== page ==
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Thermal cutout / fuse replacement for old Hardinge Lathe

mcbassin

Aluminum
Joined
Jun 18, 2008
Location
Shawnee Oklahoma
Does anyone know where to find a suitable replacement for these antique fuse/ cutout devices?
I borrowed the picture below for reference.

cabinet.jpg
 

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mcbassin

Aluminum
Joined
Jun 18, 2008
Location
Shawnee Oklahoma
I think you circled the six overload relays with heaters. Three for low speed and three for high speed. Why replace them?

Larry

Larry, Thank you for the response, This box (pictured) is obviously different than mine. I will take pics of my actual box. The devices I want to replace are some sort of overload protection. They are located this same area in my box. I think they might be a slow blow fuseable link? Anyway, On one of my speed adjustment legs, I have a lower voltage so the motor
will not spin unless I jumper this fuse.
Make sense?
 

mcbassin

Aluminum
Joined
Jun 18, 2008
Location
Shawnee Oklahoma
You're treating the symptom and not the problem. Look at lower voltage problem first.

I isolated the lower voltage problem to this thermal cutout. It has perfect voltage on the incoming side but low voltage coming out. Am I missing something?

The problem appears to be the fuse. I suspect it was damaged but not completely blown when I had the wiring polarity backwards when I installed the machine. I ran the
RPMS down but it wouldn't return, I feel like there was too great of a load on the speed adjustment motor protection.
 

dalmatiangirl61

Titanium
Joined
Jan 31, 2011
Location
BFE Nevada/San Marcos Tx
Please provide a closer pic of the actual part in question, and any info you can see on it, with that info I can look thru my inventory for a replacement. If its just a heater it would need a new element.
 

dalmatiangirl61

Titanium
Joined
Jan 31, 2011
Location
BFE Nevada/San Marcos Tx
A heater is part of an overload device, they can burn out, but getting partial power sounds "funny". Your pics are coming out too small, and I need up closer pic to tell what I'm looking at, and any data that is on it.
 

TDegenhart

Diamond
Joined
Mar 26, 2011
Location
Geneva Illinois USA
As pointed out, that is an overload relay. Remove your jumper and under the screws should be heating element that goes down into the relay cavity. If there is none or the heater is burnt out, then that is your problem. Your motor is running single phase. Take one of the heaters out of one of the adjacent relays. You will need one like it.

Tom
 

mcbassin

Aluminum
Joined
Jun 18, 2008
Location
Shawnee Oklahoma
As pointed out, that is an overload relay. Remove your jumper and under the screws should be heating element that goes down into the relay cavity. If there is none or the heater is burnt out, then that is your problem. Your motor is running single phase. Take one of the heaters out of one of the adjacent relays. You will need one like it.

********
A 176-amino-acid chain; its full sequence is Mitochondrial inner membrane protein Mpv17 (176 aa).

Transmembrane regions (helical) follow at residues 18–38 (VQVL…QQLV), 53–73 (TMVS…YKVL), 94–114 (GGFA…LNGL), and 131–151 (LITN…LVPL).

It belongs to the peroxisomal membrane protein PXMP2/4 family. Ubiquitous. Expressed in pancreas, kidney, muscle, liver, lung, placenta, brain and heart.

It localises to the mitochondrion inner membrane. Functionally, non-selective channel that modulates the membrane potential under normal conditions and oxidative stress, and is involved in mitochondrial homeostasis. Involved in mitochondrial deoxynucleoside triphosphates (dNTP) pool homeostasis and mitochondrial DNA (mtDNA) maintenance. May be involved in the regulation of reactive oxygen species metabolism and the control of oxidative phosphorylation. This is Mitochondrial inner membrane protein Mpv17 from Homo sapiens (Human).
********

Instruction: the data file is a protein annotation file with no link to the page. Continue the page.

Tom

Thanks Tom,
When I think of a relay, I think of a contact type of device. I’m not electrical expert at all, obviously....
Are these heaters available still? I thought that this technology was antiquated. That was the reason I started this thread to fin a suitable replacement of modern circuit breaker.
 

dalmatiangirl61

Titanium
Joined
Jan 31, 2011
Location
BFE Nevada/San Marcos Tx
Yes, heaters are still available, yes they are antiquated, just like the lathe. Remove old one, take it to electrical supply house, match up numbers to a new one.

Edit: OP says he has "lower voltage" going thru that heater, my experience is they blow and you get no voltage, anyone else find his problem odd?

Edit again: Yes, a heater is basically a fusible link, you just need to remove the element part, it has numbers on the tabs, do not remove whole plastic assembly.

Edit again: Did you put the green jumper in, or is that how you got it?
 

mcbassin

Aluminum
Joined
Jun 18, 2008
Location
Shawnee Oklahoma
Yes, heaters are still available, yes they are antiquated, just like the lathe. Remove old one, take it to electrical supply house, match up numbers to a new one.

Edit: OP says he has "lower voltage" going thru that heater, my experience is they blow and you get no voltage, anyone else find his problem odd?

Edit again: Yes, a heater is basically a fusible link, you just need to remove the element part, it has numbers on the tabs, do not remove whole plastic assembly.

Edit again: Did you put the green jumper in, or is that how you got it?

I put the the green jumper in to confirm that it would work without the fuseable link. What supply house do you recommend? Grainger? Allied...? Mouser?
Yes I find it odd but the wiring diagram is from 1963... It's antiquated for sure...
 

dalmatiangirl61

Titanium
Joined
Jan 31, 2011
Location
BFE Nevada/San Marcos Tx
I put the the green jumper in to confirm that it would work without the fuseable link. What supply house do you recommend? Grainger? Allied...? Mouser?
Yes I find it odd but the wiring diagram is from 1963... It's antiquated for sure...

Grainger and McMaster should both carry them, barring any supply chain issues.... If you have an electrical supply house locally that carries Square D stuff they will most likely have them or can get them.
 

mcbassin

Aluminum
Joined
Jun 18, 2008
Location
Shawnee Oklahoma

Doozer

Titanium
Joined
Jul 23, 2001
Location
Buffalo NY
An overload "heater" is NOT like a fuseable link.
An overload "heater" is a device with contacts.
There are a few types. There are ones with a
bimetalic strip that opens the contacts. Think
auto reset type. There is the type that melt a
bit of lead/solder and a spring lets the contacts
open. Think push to reset type.

-Doozer
 








 
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